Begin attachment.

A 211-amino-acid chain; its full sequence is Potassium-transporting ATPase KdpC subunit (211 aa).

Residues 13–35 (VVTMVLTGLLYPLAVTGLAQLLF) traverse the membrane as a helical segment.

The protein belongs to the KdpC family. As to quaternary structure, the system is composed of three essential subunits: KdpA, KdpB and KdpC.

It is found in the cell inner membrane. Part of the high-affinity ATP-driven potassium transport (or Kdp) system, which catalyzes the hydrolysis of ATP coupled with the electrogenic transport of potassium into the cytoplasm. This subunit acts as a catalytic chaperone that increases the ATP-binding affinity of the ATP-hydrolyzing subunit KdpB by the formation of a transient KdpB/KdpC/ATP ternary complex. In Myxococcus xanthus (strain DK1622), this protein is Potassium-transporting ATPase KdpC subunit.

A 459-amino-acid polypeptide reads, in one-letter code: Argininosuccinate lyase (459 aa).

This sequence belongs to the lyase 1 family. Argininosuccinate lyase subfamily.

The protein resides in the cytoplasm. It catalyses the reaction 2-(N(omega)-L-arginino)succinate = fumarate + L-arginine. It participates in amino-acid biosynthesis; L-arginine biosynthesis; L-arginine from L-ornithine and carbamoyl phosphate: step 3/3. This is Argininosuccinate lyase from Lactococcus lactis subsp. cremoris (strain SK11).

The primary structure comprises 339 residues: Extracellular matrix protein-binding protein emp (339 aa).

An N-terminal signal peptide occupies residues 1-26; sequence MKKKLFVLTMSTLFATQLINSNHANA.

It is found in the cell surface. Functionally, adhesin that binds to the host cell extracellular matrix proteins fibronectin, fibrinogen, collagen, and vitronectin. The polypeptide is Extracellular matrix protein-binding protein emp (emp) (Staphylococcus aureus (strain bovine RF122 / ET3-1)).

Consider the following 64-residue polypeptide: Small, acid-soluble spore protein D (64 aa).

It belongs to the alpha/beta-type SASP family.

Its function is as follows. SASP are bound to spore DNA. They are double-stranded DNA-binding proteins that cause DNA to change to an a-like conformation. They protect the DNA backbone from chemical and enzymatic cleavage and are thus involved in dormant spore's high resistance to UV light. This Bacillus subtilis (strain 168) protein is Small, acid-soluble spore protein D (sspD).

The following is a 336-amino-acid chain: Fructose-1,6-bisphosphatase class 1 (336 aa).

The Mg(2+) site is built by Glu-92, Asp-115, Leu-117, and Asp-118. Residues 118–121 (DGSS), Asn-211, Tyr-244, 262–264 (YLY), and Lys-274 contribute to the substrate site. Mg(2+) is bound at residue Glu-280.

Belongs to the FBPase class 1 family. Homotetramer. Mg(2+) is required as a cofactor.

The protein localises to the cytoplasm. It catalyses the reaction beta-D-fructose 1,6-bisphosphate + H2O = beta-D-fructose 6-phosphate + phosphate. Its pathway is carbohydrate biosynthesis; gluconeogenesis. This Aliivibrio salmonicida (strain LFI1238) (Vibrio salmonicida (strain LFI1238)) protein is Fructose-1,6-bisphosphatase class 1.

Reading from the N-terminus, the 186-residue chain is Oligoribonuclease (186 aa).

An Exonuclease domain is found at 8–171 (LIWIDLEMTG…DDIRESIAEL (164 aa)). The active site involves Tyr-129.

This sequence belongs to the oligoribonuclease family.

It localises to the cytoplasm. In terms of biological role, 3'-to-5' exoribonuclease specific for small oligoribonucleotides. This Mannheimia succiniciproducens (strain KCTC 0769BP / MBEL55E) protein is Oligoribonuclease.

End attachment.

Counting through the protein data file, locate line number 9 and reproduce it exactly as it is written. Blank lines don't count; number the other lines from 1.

An N-terminal signal peptide occupies residues 1-26; sequence MKKKLFVLTMSTLFATQLINSNHANA.